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L‘episodio che più mi è rimasto impresso è stato quando ha registrato l’ouverture de Il Barbiere di Siviglia per i titoli del film omonimo. Allora erano ancora in voga film basati sulle opere e i cantanti lirici, i turni di registrazione orchestra erano di quattro ore. Ferrara provò per tutto il tempo del turno, battuta per battuta, ripetendo finché non fosse emerso il senso da lui desiderato. Alla fine del turno registrò una sola volta perché era quella buona. Buona quanto? Eccezionale, una sorpresa emozionante. Come mi piacerebbe rintracciare quel film per giudicarlo a distanza di tanti anni.

Anche nella musica il cinema si distingueva per la varietà degli stili e di ricerca; tradizionale, popolare con influenze climatiche tipo il tiepido sole di Roma, fino a musiche naviganti nelle sfere della dodecafonia. Musiche spesso inscindibili dal film. Ne I vitelloni, 1953, il terzo film di Federico Fellini, il tema di Nino Rota incombe, vigila dolente e ombroso sulla vita sconsiderata dei ‘ragazzi’. La scena con Leopoldo Trieste e Achille Maieroni sul molo, soli, di notte…e la strada, con quella tromba solitaria che racconta il secondo significato del film, la solitudine?

Il rumorista. Girando il film in presa diretta, con l’audio della scena ripresa, sembrerebbe di dover aggiungere solo la musica. In realtà non è così semplice. Negli anni cinquanta la colonna sonora doveva essere ricostruita completamente. La colonna guida era appunto una guida: conteneva le voci degli attori da doppiare, la voce del regista, i rumori ambiente indesiderati, dunque bisognava ricostruirla e qui si concretizza il ruolo del rumorista. Quali erano i suoi requisiti? Una memoria come se il rullo fosse registrato nel cervello, riflessi istantanei e molta fantasia. (I rulli del film sono lunghi trecentocinque metri -1000 piedi- pari a undici minuti.) Quando il rumorista apriva la valigia sembrava che fosse arrivato un robivecchi in cerca di rottami: mazzi di chiavi, gusci di noci di cocco, scatole e scatolette vuote, fischietti, vetri, zoccoli e zoccoloni, piastrelle, stoviglie, tazzine e molto altro. Una porta, con il solo telaio e una maniglia, era gentilmente offerta dallo studio per il relativo rumore. Con questi oggetti ricreava tutti i rumori necessari a seguire gli avvenimenti della scena. Altri rumori, tipo vento pioggia traffico stradale erano aggiunti con anelli di repertorio ( gli anelli erano, sono, colonne sonore su film di breve lunghezza in modo che si può chiuderli ad anello e farli girare continuamente; noi fonici aprivamo il rubinetto del suono al momento opportuno). In principio i rumoristi erano due ma con scuole di pensiero diverse: il più anziano puntava sulla molteplicità degli oggetti per non trovarsi mai sprovvisto di fronte al rumore imprevisto, il secondo aveva l’ambizione di creare qualsiasi rumore con pochissimi oggetti essenziali e ci riusciva. Aveva memoria e riflessi fulminei. Usando gli oggetti come fossero strumenti musicali, estraeva suoni diversi da uno stesso oggetto.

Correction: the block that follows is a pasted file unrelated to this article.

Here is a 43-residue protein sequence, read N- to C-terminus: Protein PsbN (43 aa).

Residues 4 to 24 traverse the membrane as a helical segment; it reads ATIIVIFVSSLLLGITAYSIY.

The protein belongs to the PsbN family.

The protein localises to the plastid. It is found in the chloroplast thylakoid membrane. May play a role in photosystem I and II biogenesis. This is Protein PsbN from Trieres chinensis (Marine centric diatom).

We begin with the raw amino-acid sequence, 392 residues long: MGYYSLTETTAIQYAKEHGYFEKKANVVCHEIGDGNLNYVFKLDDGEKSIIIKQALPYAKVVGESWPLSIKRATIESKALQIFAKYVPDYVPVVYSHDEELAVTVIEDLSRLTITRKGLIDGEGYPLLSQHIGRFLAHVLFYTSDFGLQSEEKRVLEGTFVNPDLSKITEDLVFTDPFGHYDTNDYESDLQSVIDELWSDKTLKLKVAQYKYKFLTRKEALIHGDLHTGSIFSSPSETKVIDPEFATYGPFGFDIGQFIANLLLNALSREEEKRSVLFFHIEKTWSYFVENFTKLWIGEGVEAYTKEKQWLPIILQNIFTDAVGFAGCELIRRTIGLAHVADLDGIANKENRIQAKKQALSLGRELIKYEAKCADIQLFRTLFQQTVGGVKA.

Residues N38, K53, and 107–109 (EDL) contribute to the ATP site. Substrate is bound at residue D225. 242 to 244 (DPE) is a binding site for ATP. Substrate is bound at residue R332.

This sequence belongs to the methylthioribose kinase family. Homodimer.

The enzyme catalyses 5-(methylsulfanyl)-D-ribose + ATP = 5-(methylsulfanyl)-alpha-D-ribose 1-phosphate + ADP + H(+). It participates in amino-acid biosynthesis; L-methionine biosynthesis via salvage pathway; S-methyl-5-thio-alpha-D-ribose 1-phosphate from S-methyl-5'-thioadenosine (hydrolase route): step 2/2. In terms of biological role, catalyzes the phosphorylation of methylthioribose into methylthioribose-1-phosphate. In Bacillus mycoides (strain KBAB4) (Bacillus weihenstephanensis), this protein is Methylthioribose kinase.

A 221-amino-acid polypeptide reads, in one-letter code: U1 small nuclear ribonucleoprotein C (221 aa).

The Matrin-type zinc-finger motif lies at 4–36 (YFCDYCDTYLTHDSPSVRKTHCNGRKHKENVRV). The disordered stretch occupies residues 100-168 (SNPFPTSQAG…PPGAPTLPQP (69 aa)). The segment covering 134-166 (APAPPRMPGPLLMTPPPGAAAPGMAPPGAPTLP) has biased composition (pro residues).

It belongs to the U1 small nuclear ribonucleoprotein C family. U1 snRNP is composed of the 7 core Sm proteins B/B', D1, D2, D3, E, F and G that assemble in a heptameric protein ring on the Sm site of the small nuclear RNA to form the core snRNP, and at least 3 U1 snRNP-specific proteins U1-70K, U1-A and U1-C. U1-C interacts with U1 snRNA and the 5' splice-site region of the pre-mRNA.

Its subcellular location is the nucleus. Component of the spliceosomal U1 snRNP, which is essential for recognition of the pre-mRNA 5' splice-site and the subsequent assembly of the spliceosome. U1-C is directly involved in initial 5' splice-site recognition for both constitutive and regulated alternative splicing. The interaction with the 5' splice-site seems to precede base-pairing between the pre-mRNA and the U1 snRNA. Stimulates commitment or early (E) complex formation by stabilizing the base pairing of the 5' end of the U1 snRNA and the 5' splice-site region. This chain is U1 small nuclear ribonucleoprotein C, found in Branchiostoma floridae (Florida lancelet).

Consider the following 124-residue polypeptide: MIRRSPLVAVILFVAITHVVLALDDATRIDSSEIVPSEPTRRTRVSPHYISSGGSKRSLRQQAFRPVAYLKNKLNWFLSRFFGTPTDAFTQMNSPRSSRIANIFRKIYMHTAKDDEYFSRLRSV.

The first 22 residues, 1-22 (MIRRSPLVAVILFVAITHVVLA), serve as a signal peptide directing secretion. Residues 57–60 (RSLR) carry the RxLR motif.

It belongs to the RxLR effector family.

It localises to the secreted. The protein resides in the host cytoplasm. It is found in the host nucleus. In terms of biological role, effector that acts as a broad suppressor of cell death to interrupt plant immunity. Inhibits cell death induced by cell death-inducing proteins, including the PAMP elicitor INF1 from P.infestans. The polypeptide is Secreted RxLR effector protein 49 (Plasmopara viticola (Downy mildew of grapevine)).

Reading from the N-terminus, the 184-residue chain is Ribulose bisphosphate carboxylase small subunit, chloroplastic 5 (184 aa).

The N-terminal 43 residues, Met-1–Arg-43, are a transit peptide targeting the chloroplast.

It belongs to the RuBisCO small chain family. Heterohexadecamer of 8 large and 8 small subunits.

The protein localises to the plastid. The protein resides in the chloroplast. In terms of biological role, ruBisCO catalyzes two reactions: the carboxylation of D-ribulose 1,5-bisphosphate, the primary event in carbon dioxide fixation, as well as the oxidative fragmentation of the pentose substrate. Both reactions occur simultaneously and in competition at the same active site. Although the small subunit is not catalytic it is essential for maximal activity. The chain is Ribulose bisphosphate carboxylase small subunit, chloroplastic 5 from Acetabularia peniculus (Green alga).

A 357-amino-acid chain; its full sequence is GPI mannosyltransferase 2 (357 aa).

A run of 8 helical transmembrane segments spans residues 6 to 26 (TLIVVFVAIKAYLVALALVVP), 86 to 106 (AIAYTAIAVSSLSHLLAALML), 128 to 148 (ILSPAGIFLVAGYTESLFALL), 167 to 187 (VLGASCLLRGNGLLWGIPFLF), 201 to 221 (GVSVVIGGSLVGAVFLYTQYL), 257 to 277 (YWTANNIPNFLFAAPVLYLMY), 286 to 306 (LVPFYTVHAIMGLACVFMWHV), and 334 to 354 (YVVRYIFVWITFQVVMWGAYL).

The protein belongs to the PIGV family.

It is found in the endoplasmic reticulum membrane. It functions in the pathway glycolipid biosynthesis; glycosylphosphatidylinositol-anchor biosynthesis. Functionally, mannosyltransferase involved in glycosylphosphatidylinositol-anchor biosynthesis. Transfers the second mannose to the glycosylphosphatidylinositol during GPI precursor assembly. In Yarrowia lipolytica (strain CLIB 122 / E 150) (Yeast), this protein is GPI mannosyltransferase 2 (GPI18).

Quando si vende un film all’estero, occorre accompagnarlo con la sua colonna internazionale. È la colonna sonora del film completa di musica e rumori ma senza i dialoghi in modo che l’acquirente possa aggiungere solo le voci doppiate e quindi avere il film completo ma nella lingua locale. Per i film italiani, il modo di produrre comportava che la colonna sonora internazionale dovesse essere prodotta anche per l’edizione italiana. Questo era anche il caso del film India, 1958, di Roberto Rossellini. Per la registrazione della colonna internazionale fu scelto il più anziano dei rumoristi, il più tradizionale. Anche se la generazione dei rumori è artificiale, esistono azioni collaterali coadiuvanti: trovare il miglior piazzamento del microfono e seguire i livelli del suono o modificare il ‘colore’. Il rumorista fu molto soddisfatto del mio lavoro e si sorprese perché gli effetti sembravano veri.